Poverty and excess
It is the best times,it is the worst times.
When Charles Dickens wrote his Tale of Two Cities, he saw a world divided by poverty and excess.
But even his alcoholic anti-hero Sydney Carton isn’t a scratch on today’s super-rich soaks.
I was disgusted to read that last week in Mayfair, two oil magnates fought a “full-on Champagne war”.
Stunned witnesses described the competing capitalists ordering “more and more”bubbly.
Their contest for the biggest bill totalled £131,000, or a decade on the minimum wage, in just one night.
For many minimum wage workers the war seems permanent and the enemy is want.
At the same time last week, the Red Cross announced plans for emergency hunger relief in Britain.
Better known for work in the war torn Third World, the charity has not distributed food here since World War Two. More than half a million rely on food banks for meals, many are in employment.
According to a report, the “Bollygarchs” bought so much booze that a third went untouched only to be poured away at the end of the night.
The vast majority of working class people are faced with the “heat or eat” dilemma, many of us have been forced into fuel poverty by rising prices, job destruction and welfare cuts.
While we scrimp and struggle, the elite parasites down Dom Perignon in exclusive hideaways.
Under capitalism, based on exploitation, they have plenty to celebrate.
Private firms are syphoning off tens of billions from the NHS shackled to crippling, decades long PFI contracts.
Since 2009, wholesale energy prices have increased by the same measly amount as net household income.
Yet dual fuel charges have exploded by eight times as much!
And last week’s unpopular sell-off of Royal Mail could pay for more than one new helipad.
Day one saw traders make an instant 38 per cent profit.
Meanwhile, posties face ongoing attacks on pay, pensions and conditions.
Dickens’ masterpiece ended with the French Revolution.
That event showed how the poor people booted out their oppressors.
Today we again need to put a stop to this “them and us” society, one which is run for the needs of all and not the profits of the few.
Road crossing hazard
The response from Park Ward councillor Gillian Campbell about a resident’s claim that an accident is waiting to happen on Poulton Road, Blackpool,suggests somebody has their head in the sand (Gazette, October 18).
Coun Campbell says that she had only heard of the road safety concerns of a customer at Cunliffes Londis Garage when she met her regarding a petition the previous day.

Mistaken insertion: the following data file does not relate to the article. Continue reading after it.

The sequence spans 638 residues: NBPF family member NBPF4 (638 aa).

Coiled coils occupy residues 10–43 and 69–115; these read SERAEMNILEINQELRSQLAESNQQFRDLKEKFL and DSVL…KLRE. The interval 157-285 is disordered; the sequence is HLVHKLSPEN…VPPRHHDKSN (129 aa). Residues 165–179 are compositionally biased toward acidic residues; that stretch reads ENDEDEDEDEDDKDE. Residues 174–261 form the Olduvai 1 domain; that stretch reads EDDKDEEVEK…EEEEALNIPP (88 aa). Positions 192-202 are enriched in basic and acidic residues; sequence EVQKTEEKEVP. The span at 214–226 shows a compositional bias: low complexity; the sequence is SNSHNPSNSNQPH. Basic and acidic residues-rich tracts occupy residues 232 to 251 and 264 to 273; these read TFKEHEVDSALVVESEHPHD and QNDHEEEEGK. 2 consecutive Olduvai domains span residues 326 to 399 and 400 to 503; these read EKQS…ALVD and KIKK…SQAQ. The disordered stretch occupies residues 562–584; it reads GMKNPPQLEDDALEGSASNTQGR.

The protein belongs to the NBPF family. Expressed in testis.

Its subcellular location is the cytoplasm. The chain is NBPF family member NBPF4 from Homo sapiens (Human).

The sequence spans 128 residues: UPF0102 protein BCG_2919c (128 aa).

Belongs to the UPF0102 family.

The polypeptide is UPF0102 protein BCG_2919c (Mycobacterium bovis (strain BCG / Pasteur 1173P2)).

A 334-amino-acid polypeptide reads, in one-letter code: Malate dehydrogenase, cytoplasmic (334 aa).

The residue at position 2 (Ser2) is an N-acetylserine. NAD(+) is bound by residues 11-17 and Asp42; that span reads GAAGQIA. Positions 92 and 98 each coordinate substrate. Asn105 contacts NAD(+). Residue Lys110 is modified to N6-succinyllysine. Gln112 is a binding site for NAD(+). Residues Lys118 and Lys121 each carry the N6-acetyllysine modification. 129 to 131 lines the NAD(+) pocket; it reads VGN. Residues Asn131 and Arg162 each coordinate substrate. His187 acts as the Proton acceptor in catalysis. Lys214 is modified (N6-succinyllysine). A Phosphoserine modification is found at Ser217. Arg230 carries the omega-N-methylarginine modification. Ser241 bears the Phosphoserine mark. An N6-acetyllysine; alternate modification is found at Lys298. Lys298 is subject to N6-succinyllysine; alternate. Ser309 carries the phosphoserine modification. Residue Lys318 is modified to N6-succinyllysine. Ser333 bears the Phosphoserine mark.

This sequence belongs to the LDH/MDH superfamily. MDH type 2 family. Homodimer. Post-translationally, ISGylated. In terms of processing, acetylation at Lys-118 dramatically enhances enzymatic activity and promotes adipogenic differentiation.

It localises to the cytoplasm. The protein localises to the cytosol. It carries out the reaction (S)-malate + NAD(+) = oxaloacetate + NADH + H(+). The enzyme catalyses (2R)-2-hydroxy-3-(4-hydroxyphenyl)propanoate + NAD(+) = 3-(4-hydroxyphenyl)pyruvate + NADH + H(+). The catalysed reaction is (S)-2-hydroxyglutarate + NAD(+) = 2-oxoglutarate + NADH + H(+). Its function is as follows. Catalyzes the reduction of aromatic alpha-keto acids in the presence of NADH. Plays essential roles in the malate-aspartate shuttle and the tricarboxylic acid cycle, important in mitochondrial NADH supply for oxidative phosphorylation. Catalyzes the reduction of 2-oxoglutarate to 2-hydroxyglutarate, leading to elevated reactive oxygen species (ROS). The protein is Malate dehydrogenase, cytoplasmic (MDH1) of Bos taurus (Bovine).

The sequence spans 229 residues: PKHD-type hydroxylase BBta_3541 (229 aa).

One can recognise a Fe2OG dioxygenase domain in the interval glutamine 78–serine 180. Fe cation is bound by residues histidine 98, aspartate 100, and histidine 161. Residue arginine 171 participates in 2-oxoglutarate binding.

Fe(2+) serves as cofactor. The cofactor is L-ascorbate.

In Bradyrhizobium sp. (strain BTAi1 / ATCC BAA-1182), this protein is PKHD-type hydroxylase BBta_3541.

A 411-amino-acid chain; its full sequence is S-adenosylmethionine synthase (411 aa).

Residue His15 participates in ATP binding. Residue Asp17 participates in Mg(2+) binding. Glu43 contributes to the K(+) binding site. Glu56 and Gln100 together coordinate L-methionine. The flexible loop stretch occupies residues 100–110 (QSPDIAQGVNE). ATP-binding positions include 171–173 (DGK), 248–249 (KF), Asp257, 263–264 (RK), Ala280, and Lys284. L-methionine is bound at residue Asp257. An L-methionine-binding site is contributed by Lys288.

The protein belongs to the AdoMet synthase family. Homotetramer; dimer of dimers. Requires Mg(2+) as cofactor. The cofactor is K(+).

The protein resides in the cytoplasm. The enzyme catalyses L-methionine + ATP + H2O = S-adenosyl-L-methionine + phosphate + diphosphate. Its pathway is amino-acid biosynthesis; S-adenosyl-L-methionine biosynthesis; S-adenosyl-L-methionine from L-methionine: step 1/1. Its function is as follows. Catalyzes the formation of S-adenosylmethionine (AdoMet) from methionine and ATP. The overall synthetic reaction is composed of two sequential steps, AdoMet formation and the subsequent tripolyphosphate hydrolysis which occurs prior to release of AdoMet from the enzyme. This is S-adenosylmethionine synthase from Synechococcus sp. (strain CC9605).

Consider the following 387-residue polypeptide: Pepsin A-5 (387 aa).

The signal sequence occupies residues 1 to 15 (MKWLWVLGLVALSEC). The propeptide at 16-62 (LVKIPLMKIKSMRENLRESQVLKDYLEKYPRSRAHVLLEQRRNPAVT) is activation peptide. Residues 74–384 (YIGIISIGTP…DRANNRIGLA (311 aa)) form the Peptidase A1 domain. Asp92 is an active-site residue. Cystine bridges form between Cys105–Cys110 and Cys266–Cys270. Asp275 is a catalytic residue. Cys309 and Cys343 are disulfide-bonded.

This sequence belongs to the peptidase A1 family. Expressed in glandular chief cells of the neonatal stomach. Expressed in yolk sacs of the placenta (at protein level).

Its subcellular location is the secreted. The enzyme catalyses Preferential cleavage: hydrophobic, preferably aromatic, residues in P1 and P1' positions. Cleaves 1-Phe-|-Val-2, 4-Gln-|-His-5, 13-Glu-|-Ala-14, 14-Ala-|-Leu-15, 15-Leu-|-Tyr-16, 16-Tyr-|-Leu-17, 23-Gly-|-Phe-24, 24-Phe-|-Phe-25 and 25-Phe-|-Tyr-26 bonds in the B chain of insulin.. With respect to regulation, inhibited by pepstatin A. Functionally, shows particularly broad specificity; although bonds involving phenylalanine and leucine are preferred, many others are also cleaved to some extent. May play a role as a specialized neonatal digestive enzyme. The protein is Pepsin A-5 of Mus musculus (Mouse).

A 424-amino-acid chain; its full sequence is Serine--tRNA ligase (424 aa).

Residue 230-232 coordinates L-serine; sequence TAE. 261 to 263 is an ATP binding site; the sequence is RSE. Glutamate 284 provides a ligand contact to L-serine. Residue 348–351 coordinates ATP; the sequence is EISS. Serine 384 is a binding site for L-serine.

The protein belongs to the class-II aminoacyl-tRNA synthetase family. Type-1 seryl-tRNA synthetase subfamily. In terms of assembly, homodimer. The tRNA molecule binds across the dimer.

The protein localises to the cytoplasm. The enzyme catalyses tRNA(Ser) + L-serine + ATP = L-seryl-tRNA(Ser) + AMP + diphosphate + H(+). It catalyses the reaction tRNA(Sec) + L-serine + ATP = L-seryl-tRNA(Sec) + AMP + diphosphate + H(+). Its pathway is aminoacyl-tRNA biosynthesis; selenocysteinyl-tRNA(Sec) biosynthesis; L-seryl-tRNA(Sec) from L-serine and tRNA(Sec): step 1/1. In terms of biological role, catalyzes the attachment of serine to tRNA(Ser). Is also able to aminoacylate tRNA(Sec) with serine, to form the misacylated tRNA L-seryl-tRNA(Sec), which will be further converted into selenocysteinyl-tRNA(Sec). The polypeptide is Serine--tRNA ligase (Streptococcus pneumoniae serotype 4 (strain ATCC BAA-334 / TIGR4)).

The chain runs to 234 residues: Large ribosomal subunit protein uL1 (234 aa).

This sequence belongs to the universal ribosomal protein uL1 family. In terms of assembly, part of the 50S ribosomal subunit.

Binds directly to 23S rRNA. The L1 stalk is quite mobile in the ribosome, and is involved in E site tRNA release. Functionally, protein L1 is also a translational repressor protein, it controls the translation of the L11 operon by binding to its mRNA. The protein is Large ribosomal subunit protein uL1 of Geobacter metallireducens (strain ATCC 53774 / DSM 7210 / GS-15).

The bottom line is that Blackpool Council, officers and elected members alike, should have realised that by allowing the conversion of an old garage workshop into an “open all hours” shop, residents on the Grange Park housing estate would be tempted to cross the road to use it.
As the big supermarket chains continue their move into what was once the domain of the individually-owned corner shop, many petrol stations are also seeing the potential of going beyond just selling fuel to motorists and are chasing the cash from local residents.
Did nobody in the town hall envisage a potential road safety issue?
Coun Campbell says: “We will certainly look into the query for a solution.”
I wish her luck. There is already the safety of traffic signal-controlled crossings a short distance away in either direction.
But the shoppers in question seem more than happy to place themselves in danger by insisting on crossing busy Poulton Road in front of the garage, which, remember, was originally put there there for the convenience of motorists not pedestrians.
Name and address supplied
Child neglect campaign
I am writing to encourage readers to support a campaign to change the law on child neglect.
My name is Tina Renton, and I unfortunately know the devastating effects neglect can have on children.
That is why I am supporting Action for Children to update the 80-year-old law on child neglect.
The current law on child neglect doesn’t cover emotional neglect, which can be hugely damaging.
And the criminal law creates confusion and stops police officers and social workers from working together to protect children.
Child neglect should be a priority for everyone, which is why I am asking people to contact their MP to sign a joint letter, backing this campaign to prevent child neglect.
To find out how to do this, readers can visit actionforchildren.org.uk/changeneglectlaw for more information.
Action for Children supporter Author of ‘You Can’t Hide’